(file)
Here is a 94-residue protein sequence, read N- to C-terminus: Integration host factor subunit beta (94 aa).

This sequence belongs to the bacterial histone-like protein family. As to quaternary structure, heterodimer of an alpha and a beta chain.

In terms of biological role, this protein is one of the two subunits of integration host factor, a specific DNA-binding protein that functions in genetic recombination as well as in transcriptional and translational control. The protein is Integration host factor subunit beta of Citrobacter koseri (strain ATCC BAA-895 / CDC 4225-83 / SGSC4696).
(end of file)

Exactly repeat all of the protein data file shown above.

Here is a 94-residue protein sequence, read N- to C-terminus: Integration host factor subunit beta (94 aa).

This sequence belongs to the bacterial histone-like protein family. As to quaternary structure, heterodimer of an alpha and a beta chain.

In terms of biological role, this protein is one of the two subunits of integration host factor, a specific DNA-binding protein that functions in genetic recombination as well as in transcriptional and translational control. The protein is Integration host factor subunit beta of Citrobacter koseri (strain ATCC BAA-895 / CDC 4225-83 / SGSC4696).